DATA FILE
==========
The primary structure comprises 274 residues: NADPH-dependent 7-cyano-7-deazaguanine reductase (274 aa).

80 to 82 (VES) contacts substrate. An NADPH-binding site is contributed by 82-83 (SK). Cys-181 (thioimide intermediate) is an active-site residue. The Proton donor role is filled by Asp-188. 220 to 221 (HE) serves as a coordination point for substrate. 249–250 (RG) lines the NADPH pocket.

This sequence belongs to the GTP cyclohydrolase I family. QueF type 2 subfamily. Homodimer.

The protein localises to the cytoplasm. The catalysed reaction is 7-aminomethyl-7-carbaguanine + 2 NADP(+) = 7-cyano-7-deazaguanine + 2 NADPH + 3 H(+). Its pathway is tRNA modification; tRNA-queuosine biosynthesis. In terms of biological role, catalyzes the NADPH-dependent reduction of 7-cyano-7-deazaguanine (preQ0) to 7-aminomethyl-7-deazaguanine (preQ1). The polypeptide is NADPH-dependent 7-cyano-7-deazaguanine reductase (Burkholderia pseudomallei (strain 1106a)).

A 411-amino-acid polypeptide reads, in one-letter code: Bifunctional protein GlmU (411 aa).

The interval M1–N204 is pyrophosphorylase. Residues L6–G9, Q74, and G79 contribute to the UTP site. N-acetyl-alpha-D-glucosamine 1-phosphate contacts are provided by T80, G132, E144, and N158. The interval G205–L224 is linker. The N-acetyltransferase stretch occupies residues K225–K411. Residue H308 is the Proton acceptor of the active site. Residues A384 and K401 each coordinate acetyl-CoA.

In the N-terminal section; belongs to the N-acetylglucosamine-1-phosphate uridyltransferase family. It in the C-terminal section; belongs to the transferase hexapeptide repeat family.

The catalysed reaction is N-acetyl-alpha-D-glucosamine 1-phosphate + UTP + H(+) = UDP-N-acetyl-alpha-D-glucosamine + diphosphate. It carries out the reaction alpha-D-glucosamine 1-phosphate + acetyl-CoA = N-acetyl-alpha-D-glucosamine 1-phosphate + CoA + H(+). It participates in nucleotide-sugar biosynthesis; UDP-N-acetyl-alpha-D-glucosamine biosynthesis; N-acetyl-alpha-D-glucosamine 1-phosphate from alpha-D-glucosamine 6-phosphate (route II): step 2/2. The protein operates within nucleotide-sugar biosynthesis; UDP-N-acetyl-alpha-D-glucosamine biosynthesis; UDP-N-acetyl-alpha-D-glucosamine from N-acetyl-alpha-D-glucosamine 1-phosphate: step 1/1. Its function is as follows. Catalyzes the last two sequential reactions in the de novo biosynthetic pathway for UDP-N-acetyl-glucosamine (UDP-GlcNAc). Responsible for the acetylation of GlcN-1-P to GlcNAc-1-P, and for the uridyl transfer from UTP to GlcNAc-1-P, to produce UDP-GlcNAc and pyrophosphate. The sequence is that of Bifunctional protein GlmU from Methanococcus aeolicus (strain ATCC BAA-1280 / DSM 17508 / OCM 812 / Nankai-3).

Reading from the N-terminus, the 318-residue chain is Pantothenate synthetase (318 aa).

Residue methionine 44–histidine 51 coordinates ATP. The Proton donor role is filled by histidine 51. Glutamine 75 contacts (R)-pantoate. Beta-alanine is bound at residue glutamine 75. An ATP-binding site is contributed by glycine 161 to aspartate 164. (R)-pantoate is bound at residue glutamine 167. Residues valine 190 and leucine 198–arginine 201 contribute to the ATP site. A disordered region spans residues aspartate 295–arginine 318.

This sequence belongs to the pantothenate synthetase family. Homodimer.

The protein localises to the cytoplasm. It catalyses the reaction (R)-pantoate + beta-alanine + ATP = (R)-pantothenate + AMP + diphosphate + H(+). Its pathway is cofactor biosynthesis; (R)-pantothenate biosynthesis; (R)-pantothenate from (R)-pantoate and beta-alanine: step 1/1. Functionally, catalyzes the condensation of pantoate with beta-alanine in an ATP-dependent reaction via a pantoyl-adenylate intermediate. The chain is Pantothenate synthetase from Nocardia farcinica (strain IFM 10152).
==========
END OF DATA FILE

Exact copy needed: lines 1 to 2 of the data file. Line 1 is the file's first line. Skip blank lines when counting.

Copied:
The primary structure comprises 274 residues: NADPH-dependent 7-cyano-7-deazaguanine reductase (274 aa).

80 to 82 (VES) contacts substrate. An NADPH-binding site is contributed by 82-83 (SK). Cys-181 (thioimide intermediate) is an active-site residue. The Proton donor role is filled by Asp-188. 220 to 221 (HE) serves as a coordination point for substrate. 249–250 (RG) lines the NADPH pocket.